50 years ago, a relatively low-budget, independent film made its way to theaters and set moviegoers on their ears. It captured beautifully the views of our society during that time and took us on a ride through the “hippie” generation’s lifestyle. Easy Rider, starring Peter Fonda, Dennis Hopper and Jack Nicolson, grossed $60 million worldwide and became a film classic. Not too shabby for a film that only took $400,000 to make. That’s if you don’t count the cool million spent on licensing the music used in the soundtrack. Easy Rider put Nicolson on the fast track to stardom and made Steppenwolf’s “Born to Be Wild” an even bigger hit. The movie was nominated for two academy awards and was added to the National Film Registry in 1998. The ending was brutal, senseless and left absolutely no chance for Hopper and Fonda to follow it up with a sequel. You had to see the film to understand that it was more about the journey.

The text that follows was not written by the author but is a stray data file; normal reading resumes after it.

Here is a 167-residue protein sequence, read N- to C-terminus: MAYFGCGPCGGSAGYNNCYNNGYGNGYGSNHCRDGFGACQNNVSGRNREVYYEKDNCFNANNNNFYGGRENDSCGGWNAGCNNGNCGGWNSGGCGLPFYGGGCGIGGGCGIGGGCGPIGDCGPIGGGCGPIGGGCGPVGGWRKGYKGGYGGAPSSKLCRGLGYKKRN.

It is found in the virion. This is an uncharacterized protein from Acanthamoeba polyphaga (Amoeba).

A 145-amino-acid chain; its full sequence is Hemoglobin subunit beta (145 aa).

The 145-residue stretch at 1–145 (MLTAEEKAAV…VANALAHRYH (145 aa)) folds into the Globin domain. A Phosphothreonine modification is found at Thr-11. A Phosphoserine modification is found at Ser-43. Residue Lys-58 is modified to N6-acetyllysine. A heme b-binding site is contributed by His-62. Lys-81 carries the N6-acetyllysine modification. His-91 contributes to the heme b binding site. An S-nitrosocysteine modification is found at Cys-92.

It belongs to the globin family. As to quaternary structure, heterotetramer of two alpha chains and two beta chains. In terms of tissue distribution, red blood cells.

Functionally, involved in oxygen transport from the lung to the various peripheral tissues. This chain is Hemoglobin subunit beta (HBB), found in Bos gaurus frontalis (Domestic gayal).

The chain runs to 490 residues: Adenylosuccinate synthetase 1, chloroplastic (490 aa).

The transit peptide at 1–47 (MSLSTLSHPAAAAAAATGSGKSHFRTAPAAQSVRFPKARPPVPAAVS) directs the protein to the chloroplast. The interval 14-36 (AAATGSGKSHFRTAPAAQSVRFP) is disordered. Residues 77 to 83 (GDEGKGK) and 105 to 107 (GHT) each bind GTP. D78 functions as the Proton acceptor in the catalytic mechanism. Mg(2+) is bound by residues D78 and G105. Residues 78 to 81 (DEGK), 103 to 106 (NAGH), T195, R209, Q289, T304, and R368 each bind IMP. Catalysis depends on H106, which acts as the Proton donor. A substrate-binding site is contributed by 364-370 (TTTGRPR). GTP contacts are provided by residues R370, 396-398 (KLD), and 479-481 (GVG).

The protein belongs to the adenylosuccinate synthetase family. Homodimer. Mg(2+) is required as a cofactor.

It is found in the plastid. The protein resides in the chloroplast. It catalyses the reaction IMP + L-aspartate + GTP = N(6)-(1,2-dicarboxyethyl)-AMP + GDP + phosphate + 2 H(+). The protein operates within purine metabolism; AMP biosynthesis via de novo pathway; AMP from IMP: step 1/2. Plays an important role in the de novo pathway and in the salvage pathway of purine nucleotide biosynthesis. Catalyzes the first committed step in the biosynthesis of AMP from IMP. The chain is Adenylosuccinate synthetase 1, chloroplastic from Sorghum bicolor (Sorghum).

Local author Tommy Gibbs, always wanted to find out what happened after the movie ended. Were the cuplrits ever brought to justice and what happened to the motorcycles? That love for motorcycles and riding, along with his imagination and storytelling ability, led Gibbs to giving us the closure we needed.
In his new book, One Picture, Two Journeys, we find ourselves 21 years after the demise of our heroes in Easy Rider. Inspired by a newfound truth and an old photograph, young Rand Garret sets out on Route 66 in search of a missing father. Ready to give up and return home, Rand comes across a man who had been living with guilt over an incident involving his father. The confrontation erupting between the two of them gives Rand the answer to a lifelong question and leaves the stranger at peace for the first time in over 2 decades.